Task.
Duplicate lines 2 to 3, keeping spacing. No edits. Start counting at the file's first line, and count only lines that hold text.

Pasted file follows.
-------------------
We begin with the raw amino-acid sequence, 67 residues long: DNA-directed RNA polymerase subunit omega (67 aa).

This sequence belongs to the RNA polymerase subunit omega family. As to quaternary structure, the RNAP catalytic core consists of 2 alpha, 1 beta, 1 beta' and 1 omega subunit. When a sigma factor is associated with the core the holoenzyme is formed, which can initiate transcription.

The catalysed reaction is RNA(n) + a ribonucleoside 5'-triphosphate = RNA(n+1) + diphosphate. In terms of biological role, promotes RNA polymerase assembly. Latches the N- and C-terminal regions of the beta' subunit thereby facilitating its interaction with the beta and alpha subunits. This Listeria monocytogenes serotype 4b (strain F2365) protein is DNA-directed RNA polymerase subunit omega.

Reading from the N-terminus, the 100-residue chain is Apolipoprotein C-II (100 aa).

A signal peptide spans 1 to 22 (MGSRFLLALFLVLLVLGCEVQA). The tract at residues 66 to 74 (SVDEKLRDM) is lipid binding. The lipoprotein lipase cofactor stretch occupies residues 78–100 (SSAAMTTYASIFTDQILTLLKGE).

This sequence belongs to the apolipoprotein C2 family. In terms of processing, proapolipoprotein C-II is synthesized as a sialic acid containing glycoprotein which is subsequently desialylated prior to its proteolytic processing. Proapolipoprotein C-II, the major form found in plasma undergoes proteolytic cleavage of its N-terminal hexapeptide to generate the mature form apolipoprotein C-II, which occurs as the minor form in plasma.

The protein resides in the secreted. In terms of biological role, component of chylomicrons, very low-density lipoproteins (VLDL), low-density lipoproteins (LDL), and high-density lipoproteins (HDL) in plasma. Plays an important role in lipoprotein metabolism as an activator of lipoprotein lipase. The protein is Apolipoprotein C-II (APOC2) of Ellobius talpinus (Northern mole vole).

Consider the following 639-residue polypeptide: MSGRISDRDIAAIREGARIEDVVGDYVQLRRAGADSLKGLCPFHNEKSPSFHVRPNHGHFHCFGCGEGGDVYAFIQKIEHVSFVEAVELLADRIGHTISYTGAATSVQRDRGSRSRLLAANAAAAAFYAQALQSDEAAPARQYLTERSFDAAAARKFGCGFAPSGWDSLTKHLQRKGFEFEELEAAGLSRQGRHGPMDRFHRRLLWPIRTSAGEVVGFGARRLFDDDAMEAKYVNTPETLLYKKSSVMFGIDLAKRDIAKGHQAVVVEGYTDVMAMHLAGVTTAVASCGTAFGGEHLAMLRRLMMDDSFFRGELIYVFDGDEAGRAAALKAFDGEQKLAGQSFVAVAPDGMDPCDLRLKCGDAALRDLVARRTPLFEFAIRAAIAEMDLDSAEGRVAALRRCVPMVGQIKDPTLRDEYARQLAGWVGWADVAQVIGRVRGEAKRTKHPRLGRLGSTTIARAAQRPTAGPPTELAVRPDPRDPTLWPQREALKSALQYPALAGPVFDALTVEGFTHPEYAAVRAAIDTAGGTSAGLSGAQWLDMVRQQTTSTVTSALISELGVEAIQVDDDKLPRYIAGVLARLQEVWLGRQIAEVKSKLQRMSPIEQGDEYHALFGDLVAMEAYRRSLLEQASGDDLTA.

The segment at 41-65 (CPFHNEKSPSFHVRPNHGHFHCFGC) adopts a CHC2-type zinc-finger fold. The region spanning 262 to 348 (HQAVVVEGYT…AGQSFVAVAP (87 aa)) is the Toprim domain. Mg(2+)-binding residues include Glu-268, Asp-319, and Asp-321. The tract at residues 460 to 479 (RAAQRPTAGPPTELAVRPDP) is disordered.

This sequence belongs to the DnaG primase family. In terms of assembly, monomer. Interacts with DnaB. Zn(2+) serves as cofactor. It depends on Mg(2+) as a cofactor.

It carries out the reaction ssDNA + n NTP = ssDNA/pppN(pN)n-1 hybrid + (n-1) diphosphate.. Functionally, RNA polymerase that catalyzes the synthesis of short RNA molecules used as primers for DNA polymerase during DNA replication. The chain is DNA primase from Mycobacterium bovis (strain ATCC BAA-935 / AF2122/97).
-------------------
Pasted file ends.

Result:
This sequence belongs to the RNA polymerase subunit omega family. As to quaternary structure, the RNAP catalytic core consists of 2 alpha, 1 beta, 1 beta' and 1 omega subunit. When a sigma factor is associated with the core the holoenzyme is formed, which can initiate transcription.

The catalysed reaction is RNA(n) + a ribonucleoside 5'-triphosphate = RNA(n+1) + diphosphate. In terms of biological role, promotes RNA polymerase assembly. Latches the N- and C-terminal regions of the beta' subunit thereby facilitating its interaction with the beta and alpha subunits. This Listeria monocytogenes serotype 4b (strain F2365) protein is DNA-directed RNA polymerase subunit omega.